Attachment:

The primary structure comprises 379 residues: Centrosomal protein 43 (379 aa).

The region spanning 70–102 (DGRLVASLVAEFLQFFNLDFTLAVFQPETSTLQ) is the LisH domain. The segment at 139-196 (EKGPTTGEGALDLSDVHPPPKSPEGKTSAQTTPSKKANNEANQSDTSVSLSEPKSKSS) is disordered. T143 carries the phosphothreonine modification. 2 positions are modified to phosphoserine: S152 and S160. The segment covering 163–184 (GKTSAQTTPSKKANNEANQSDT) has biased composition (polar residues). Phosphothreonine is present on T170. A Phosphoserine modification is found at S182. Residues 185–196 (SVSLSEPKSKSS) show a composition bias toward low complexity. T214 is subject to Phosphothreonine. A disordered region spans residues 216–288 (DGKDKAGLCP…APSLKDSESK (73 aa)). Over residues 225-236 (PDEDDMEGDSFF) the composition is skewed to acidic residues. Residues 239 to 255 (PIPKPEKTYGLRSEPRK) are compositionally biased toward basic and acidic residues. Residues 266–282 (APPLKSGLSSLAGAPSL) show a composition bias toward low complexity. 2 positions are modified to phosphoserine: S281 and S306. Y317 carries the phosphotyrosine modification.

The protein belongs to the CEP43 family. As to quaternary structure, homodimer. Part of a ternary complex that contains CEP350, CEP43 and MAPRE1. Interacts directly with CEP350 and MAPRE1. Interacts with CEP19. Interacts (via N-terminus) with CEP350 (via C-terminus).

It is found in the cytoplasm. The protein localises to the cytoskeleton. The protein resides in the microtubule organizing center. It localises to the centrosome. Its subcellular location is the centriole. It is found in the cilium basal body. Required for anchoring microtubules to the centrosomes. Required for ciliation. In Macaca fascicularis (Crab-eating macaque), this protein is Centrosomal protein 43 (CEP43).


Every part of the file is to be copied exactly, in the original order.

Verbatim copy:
The primary structure comprises 379 residues: Centrosomal protein 43 (379 aa).

The region spanning 70–102 (DGRLVASLVAEFLQFFNLDFTLAVFQPETSTLQ) is the LisH domain. The segment at 139-196 (EKGPTTGEGALDLSDVHPPPKSPEGKTSAQTTPSKKANNEANQSDTSVSLSEPKSKSS) is disordered. T143 carries the phosphothreonine modification. 2 positions are modified to phosphoserine: S152 and S160. The segment covering 163–184 (GKTSAQTTPSKKANNEANQSDT) has biased composition (polar residues). Phosphothreonine is present on T170. A Phosphoserine modification is found at S182. Residues 185–196 (SVSLSEPKSKSS) show a composition bias toward low complexity. T214 is subject to Phosphothreonine. A disordered region spans residues 216–288 (DGKDKAGLCP…APSLKDSESK (73 aa)). Over residues 225-236 (PDEDDMEGDSFF) the composition is skewed to acidic residues. Residues 239 to 255 (PIPKPEKTYGLRSEPRK) are compositionally biased toward basic and acidic residues. Residues 266–282 (APPLKSGLSSLAGAPSL) show a composition bias toward low complexity. 2 positions are modified to phosphoserine: S281 and S306. Y317 carries the phosphotyrosine modification.

The protein belongs to the CEP43 family. As to quaternary structure, homodimer. Part of a ternary complex that contains CEP350, CEP43 and MAPRE1. Interacts directly with CEP350 and MAPRE1. Interacts with CEP19. Interacts (via N-terminus) with CEP350 (via C-terminus).

It is found in the cytoplasm. The protein localises to the cytoskeleton. The protein resides in the microtubule organizing center. It localises to the centrosome. Its subcellular location is the centriole. It is found in the cilium basal body. Required for anchoring microtubules to the centrosomes. Required for ciliation. In Macaca fascicularis (Crab-eating macaque), this protein is Centrosomal protein 43 (CEP43).